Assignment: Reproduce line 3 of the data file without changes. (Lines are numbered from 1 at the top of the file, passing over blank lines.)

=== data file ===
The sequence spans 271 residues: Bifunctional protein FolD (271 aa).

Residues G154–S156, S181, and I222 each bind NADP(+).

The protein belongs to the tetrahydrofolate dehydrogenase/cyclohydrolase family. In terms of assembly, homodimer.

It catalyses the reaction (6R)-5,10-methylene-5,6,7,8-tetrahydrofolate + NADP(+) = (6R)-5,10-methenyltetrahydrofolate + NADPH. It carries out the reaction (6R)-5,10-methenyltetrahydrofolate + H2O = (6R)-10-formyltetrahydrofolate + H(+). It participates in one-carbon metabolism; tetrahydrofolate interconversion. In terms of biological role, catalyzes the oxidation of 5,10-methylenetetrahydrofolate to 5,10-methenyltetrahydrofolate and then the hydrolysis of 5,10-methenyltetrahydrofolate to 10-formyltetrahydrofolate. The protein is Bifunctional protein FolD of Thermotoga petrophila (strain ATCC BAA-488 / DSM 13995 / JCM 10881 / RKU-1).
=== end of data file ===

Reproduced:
The protein belongs to the tetrahydrofolate dehydrogenase/cyclohydrolase family. In terms of assembly, homodimer.